Today's modern business jets are at the leading edge of aerodynamic design. These aircraft fly faster, further and consume less fuel than their first generation predecessors. What they are capable of is amazing. Within aviation, we tend to focus on and discuss all the maximum performance capabilities. However, when we are dealing with the non-aviation person, these limits of the aircraft’s capabilities can lead to much confusion, and sometime to acquiring the wrong aircraft for the job. Consider this to be in the vein of those wonderful “Dummies” books!
The confusion will often start with the sales brochures which list the maximum capabilities of the aircraft. Typically they focus on range, speed, and payload (or seats). It is important to realize that when the brochure states “Maximum Range: 2,350 nm; Executive Seating: 8 passengers; Maximum Speed: 470 knots,” it does not mean that this aircraft is capable of taking eight people 2,350 nautical miles at a speed of 466 knots! It simply states that the aircraft can fly 2,350 nautical miles, it can fly with eight people on board, and it is capable of reaching speeds of up to 470 knots - just not all at once.
Think of it like you would your car. You wouldn't expect your family sedan to get 28 MPG at 130 MPH! Most non-aviators can understand that analogy.
Following are some explanations of salient terms for those who don’t share in our world.
Aircraft can carry people, baggage, and fuel, but not the maximum of all three. Fill up the tanks with fuel for that maximum 2,350nm range trip, and you may only have enough useful payload left for three or four people. Conversely, fill up the seats and baggage capacity of the same aircraft, and you may have enough useful payload left to fly a 1,800nm trip.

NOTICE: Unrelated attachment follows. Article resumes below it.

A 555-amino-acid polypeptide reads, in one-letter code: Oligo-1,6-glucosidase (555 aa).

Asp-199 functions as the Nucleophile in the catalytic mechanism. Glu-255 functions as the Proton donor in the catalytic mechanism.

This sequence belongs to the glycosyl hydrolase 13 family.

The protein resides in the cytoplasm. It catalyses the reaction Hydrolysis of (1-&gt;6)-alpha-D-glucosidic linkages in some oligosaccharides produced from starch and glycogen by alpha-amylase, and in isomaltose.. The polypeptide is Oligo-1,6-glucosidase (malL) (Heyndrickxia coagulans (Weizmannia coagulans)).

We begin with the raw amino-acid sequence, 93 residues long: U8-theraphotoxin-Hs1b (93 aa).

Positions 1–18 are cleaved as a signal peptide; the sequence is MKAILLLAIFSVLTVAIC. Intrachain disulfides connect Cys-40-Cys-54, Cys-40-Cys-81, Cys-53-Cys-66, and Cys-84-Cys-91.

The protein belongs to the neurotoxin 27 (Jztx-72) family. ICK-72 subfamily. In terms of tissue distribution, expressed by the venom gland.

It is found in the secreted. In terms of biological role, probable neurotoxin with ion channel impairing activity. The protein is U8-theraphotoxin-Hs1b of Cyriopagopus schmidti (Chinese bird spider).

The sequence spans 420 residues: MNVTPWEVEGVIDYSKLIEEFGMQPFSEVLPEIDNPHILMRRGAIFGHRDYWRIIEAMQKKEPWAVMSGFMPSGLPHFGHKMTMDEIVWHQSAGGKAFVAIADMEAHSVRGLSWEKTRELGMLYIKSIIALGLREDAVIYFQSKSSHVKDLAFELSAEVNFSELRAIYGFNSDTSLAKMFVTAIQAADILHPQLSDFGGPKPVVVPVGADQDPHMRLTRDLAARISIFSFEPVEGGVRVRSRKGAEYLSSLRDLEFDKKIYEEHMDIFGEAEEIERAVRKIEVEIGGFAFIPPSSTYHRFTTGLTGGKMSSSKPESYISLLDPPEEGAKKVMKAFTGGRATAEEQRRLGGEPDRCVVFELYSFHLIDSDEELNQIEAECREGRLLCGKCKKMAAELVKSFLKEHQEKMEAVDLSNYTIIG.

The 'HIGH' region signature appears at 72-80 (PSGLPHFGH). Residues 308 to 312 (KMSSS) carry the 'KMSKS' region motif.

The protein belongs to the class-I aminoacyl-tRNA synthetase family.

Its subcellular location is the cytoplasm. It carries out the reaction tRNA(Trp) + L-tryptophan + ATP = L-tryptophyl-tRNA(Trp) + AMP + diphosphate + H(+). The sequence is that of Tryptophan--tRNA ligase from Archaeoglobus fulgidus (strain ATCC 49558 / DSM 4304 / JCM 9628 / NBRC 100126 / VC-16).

Best economy speeds are slower than the maximum speeds. Our aircraft is capable of traveling at very high speeds. But the best fuel economy is found at a much lower speeds. With our car, to get 28 MPG we may need to drive at 40 MPH as opposed to 130 MPH. With the aircraft, we may need to slow to 430 knots as opposed to 470.
Runway length required for takeoff will vary depending on many parameters. Again, the brochure may list a runway length of 5,000 feet. But that is with very specific parameters. Can you remember that time you drove to the mountains? Pulling onto the highway with a car full or people and bags it took a while to accelerate to the required speed. With the aircraft, it is similar. In a nutshell:
- Heavier weights = more runway length
- Hot days = more runway length
- High altitude airport = more runway length
With a relatively short runway, at altitude, on a warm day, we may need to reduce the weight of the aircraft below its "maximum" weight in order to safely depart on the runway. Come back after dark when it is cooler and you may be able to add more weight. So the extreme may be an aircraft that can take-off at sea-level from a 5,000 foot runway with four people and fly 2,350nm, but may only be able to manage a trip of 850nm from an 8,000 foot long runway in the mountains on a warm day.
Regarding the performance of aircraft, they are a series of compromises. They can offer speed, range and payload but often require trade-offs in two of those areas to maximize the third. We pride ourselves in knowing the maximum capabilities of our aircraft. We also need to pride opurselves in our ability communicate to non-aviators the trade-offs inherent in our aircraft.